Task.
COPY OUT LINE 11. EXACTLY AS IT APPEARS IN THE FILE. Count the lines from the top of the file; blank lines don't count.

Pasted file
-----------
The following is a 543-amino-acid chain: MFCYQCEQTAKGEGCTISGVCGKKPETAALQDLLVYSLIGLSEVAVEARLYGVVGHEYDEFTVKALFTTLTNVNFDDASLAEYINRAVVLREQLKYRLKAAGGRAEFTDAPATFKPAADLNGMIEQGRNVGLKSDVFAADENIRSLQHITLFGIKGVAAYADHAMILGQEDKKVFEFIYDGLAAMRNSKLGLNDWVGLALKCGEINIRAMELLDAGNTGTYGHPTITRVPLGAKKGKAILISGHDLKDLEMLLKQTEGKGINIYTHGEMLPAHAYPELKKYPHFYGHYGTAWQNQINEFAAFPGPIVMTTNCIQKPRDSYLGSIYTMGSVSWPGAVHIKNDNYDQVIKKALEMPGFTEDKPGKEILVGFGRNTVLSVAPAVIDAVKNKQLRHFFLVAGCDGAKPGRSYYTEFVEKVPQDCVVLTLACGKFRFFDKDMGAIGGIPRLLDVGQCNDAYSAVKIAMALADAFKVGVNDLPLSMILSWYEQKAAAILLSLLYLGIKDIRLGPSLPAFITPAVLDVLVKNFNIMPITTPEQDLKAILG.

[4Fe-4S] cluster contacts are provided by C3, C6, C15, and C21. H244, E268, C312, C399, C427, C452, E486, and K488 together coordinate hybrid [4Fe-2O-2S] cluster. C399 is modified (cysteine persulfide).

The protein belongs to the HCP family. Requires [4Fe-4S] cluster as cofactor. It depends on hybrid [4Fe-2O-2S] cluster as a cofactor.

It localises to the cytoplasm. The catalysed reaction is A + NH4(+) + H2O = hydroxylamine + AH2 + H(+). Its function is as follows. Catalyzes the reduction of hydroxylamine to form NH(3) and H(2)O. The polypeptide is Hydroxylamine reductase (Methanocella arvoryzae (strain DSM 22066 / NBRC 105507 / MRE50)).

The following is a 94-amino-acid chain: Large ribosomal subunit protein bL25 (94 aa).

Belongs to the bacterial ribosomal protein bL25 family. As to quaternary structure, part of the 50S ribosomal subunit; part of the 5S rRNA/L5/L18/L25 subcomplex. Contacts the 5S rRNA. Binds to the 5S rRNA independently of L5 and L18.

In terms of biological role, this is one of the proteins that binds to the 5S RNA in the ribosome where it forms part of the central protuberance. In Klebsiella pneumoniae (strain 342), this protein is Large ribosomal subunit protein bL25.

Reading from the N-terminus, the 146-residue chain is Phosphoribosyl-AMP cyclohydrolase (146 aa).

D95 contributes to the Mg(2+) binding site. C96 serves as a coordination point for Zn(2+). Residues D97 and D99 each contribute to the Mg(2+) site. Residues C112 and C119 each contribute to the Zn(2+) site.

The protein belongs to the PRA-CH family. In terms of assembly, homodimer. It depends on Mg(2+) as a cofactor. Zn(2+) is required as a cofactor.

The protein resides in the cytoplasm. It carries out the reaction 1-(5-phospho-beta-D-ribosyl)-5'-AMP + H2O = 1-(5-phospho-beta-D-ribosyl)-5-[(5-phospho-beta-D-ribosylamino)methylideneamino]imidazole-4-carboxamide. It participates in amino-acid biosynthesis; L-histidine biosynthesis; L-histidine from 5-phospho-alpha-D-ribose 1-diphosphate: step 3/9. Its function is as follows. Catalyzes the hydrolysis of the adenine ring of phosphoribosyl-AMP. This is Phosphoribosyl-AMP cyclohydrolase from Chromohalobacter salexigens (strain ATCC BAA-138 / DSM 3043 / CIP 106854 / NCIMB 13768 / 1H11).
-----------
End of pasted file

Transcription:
The protein resides in the cytoplasm. It carries out the reaction 1-(5-phospho-beta-D-ribosyl)-5'-AMP + H2O = 1-(5-phospho-beta-D-ribosyl)-5-[(5-phospho-beta-D-ribosylamino)methylideneamino]imidazole-4-carboxamide. It participates in amino-acid biosynthesis; L-histidine biosynthesis; L-histidine from 5-phospho-alpha-D-ribose 1-diphosphate: step 3/9. Its function is as follows. Catalyzes the hydrolysis of the adenine ring of phosphoribosyl-AMP. This is Phosphoribosyl-AMP cyclohydrolase from Chromohalobacter salexigens (strain ATCC BAA-138 / DSM 3043 / CIP 106854 / NCIMB 13768 / 1H11).